Of course you will all know that Hugh was Van der Graaf's
organist. Although he also played pianos, synths and bass in
the band - not to mention psychedelic razor - he has always
regarded the organ as his principal instrument and live this
was his only keyboard.
At first he played Farfisa and then moved on to a succession
of Hammonds. He modified these to the extreme in ways which
I still don't entirely understand with level after level of
distortion and independent motors running amok.
At the time of our reformation for "Godbluff" HB declared
his intention of finally building the organ of his dreams.
This was to create a pipe organ sound as near as damn it,
something which had not been attempted before in electric
organ design. He laboured away on this project, assisted by
John Goodman, in the months leading up to our first shows.
This HB organ was a magnificent beast and - though late and
over budget of course - it finally made its appearance on
stage and on record around the time of "World Record".
Shortly thereafter Hugh quit VdGG as the Stuff of Life
weaved its merry web. Since then he has worked on the
development, design and manufacture of church organs
professionally, first for the well-known firm Makins and
latterly for his own company, The Organ Workshop. The organs
he now produces are serious and expensive - though not, of
course, as expensive as an acoustic pipe organ - and are
installed in churches, halls and the salons of a few rich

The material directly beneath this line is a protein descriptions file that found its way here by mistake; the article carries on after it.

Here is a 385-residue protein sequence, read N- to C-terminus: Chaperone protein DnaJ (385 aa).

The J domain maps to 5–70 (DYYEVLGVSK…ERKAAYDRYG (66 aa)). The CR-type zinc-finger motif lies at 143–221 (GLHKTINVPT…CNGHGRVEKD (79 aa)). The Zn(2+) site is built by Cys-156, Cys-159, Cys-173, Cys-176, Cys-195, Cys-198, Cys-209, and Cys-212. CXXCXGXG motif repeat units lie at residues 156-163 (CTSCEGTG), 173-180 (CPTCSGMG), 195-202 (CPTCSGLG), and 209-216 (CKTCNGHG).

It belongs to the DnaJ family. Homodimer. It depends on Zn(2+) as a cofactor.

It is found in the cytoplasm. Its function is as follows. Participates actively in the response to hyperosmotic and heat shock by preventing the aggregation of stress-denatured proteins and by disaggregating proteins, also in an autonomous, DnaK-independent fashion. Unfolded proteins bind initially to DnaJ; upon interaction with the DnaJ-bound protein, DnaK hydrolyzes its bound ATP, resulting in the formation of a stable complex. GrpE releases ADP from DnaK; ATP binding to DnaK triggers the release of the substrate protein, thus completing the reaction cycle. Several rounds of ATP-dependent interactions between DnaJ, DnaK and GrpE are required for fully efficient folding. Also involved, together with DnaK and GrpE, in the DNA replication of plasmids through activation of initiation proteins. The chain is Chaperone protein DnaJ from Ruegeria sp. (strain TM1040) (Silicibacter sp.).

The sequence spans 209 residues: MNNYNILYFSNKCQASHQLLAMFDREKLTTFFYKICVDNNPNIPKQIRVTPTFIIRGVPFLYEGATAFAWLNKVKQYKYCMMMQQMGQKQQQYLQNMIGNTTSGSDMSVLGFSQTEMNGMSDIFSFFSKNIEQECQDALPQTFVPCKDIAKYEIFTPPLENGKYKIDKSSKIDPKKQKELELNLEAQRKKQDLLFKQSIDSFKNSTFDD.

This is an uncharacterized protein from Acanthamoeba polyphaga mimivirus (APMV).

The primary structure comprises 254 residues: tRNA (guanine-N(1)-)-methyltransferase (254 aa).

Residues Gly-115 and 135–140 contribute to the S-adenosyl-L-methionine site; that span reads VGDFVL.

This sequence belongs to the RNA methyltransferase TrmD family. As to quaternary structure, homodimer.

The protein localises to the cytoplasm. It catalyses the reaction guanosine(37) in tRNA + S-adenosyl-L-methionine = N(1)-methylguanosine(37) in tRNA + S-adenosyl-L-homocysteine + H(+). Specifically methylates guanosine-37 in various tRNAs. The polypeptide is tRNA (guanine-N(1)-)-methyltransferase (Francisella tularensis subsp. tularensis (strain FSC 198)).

individuals in the UK and worldwide.
Hugh is one of the most instinctive, baffling and brilliant
people I've known and his intuitive hold on the worlds of
music and electronics has always astonished me. I still felt
a measure of surprise (and a frisson of excitement, it must
be said) when he told me that he had decided to make an
album using one of his own organs and that the music was to
be Bach's Goldberg Variations.
Those of you familiar with the work will know that there are
about 14 million different versions of this piece, the
pinnacle of late Baroque keyboard writing. Most of these are
on piano (to which it is particularly suited, particularly
in the hands of Glenn Gould) or harpsichord (for which it
was originally written). It is a work of fiendish
mathematical and musical density, yet impelled by such
ineluctable logic that it calms the spirit even in its most
dervish-like moments. (Indeed, according to the "myth and
history" of GV it was originally commissioned as a cure for
Pipe organs, due to their physical nature, are notoriously
difficult to record with clarity; Hugh's use of his digital
organ (this is NOT to say sampled...waveforms are
individually generated to emulate the sound of given organ
stops) means that the bustling individual lines come through
sparkling and clear.
Personally, I love the Goldberg Variations and own a number
of versions by other artists. In turn, I thoroughly
recommend this recording, a really astonishing achievement
on both technical and musical fronts, and am proud to have
it out on Fie! Records. Typical of Hugh to go for something
as mountain-high as this for his first solo